But this is not true. There have been differences between their moralities, but these have never amounted to anything like a total difference. If anyone will take the trouble to compare the moral teaching of, say, the ancient Egyptians, Babylonians, Hindus, Chinese, Creeks and Romans, what will really strike him will be how very like they are to each other and to our own. Some of the evidence for this I have put together in the appendix of another book called The Abolition of Man; but for our present purpose I need only ask the reader to think what a totally different morality would mean. Think of a country where people were admired for running away in battle, or where a man felt proud of double-crossing all the people who had been kindest to him. You might just as well try to imagine a country where two and two made five. Men have differed as regards what people you ought to be unselfish to–whether it was only your own family, or your fellow countrymen, or everyone. But they have always agreed that you ought not to put Yourself first. selfishness has never been admired. Men have differed as to whether you should have one wife or four. But they have always agreed that you must not simply have any woman you liked.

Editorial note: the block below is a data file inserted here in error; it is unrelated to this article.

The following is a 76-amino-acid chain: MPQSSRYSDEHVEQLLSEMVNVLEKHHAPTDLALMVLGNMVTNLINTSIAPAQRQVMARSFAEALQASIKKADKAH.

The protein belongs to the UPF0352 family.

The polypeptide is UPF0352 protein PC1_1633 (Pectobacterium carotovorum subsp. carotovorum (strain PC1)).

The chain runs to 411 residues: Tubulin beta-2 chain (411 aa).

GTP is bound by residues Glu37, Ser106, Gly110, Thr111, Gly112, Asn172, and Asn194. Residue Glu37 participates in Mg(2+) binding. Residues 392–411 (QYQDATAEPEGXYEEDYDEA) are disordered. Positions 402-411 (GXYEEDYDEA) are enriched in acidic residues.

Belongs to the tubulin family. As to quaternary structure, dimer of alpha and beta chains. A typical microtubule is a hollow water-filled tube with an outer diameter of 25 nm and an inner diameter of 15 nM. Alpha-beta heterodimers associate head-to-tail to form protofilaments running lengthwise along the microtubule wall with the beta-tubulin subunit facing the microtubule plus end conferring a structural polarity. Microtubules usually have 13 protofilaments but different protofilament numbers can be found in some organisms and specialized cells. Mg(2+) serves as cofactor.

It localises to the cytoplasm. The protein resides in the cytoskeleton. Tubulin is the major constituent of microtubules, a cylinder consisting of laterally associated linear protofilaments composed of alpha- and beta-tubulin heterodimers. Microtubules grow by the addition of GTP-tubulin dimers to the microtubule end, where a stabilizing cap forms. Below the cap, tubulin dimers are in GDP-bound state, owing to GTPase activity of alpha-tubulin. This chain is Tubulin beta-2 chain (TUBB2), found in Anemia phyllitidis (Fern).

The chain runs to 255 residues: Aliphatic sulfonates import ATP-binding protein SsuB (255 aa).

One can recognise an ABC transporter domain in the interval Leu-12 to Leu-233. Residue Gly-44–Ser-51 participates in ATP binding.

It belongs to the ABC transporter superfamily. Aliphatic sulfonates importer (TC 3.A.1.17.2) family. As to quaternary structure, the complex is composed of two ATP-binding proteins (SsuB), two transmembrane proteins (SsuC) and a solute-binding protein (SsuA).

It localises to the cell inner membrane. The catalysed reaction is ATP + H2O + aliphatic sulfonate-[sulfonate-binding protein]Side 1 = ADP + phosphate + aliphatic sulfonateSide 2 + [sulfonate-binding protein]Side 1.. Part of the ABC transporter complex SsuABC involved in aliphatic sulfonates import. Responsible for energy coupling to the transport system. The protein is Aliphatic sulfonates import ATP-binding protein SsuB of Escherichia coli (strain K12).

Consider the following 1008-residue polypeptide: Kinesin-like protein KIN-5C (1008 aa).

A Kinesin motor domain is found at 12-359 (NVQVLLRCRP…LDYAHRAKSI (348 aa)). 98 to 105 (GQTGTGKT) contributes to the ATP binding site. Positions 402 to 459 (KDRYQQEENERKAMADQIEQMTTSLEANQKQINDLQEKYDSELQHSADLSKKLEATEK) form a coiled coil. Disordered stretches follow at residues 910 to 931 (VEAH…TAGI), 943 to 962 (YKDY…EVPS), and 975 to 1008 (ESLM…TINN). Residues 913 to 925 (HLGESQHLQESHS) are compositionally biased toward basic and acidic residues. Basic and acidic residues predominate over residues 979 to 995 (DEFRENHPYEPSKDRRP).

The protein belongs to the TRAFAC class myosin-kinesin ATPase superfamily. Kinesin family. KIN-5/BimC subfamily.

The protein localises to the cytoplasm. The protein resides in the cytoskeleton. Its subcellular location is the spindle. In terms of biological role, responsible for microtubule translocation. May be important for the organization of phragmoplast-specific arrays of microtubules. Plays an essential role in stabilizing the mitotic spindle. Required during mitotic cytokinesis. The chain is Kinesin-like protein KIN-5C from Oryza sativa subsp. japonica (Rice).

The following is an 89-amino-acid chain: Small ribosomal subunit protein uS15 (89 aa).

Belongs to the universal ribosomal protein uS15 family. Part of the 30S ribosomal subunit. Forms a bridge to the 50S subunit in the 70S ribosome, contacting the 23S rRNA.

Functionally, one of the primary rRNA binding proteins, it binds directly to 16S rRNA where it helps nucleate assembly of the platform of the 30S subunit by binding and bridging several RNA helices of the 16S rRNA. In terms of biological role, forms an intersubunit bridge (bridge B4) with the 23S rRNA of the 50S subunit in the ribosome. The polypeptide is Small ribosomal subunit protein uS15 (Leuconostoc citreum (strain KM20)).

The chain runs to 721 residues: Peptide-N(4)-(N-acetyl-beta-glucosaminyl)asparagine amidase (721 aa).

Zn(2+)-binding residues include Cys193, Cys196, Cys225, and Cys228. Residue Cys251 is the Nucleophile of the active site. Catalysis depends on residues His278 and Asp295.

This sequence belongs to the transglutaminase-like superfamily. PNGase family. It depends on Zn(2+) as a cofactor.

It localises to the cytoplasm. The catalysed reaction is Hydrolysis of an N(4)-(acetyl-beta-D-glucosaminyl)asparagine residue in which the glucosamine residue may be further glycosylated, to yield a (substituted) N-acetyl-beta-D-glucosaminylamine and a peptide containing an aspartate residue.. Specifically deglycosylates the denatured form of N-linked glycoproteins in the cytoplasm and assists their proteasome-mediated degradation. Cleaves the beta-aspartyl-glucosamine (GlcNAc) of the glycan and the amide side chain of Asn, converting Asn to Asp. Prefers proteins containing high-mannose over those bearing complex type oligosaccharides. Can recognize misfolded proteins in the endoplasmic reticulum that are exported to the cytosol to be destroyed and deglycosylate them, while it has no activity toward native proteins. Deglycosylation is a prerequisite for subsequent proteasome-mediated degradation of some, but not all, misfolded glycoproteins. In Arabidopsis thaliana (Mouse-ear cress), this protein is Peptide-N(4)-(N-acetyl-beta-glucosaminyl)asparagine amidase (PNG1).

But the most remarkable thing is this. Whenever you find a man who says he does not believe in a real Right and Wrong, you will find the same man going back on this a moment later. He may break his promise to you, but if you try breaking one to him he will be complaining “It’s not fair” before you can say Jack Robinson. A nation may say treaties do not matter; but then, next minute, they spoil their case by saying that the particular treaty they want to break was an unfair one. But if treaties do not matter, and if there is no such thing as Right and Wrong–in other words, if there is no Law of Nature–what is the difference between a fair treaty and an unfair one? Have they not let the cat out of the bag and shown that, whatever they say, they really know the Law of Nature just like anyone else?
It seems, then, we are forced to believe in a real Right and Wrong People may be sometimes mistaken about them, just as people sometimes get their sums wrong; but they are not a matter of mere taste and opinion any more than the multiplication table. Now if we are agreed about that, I go on to my next point, which is this. None of us are really keeping the Law of Nature. If there are any exceptions among you, 1 apologize to them. They had much better read some other work, for nothing I am going to say concerns them. And now, turning to the ordinary human beings who are left: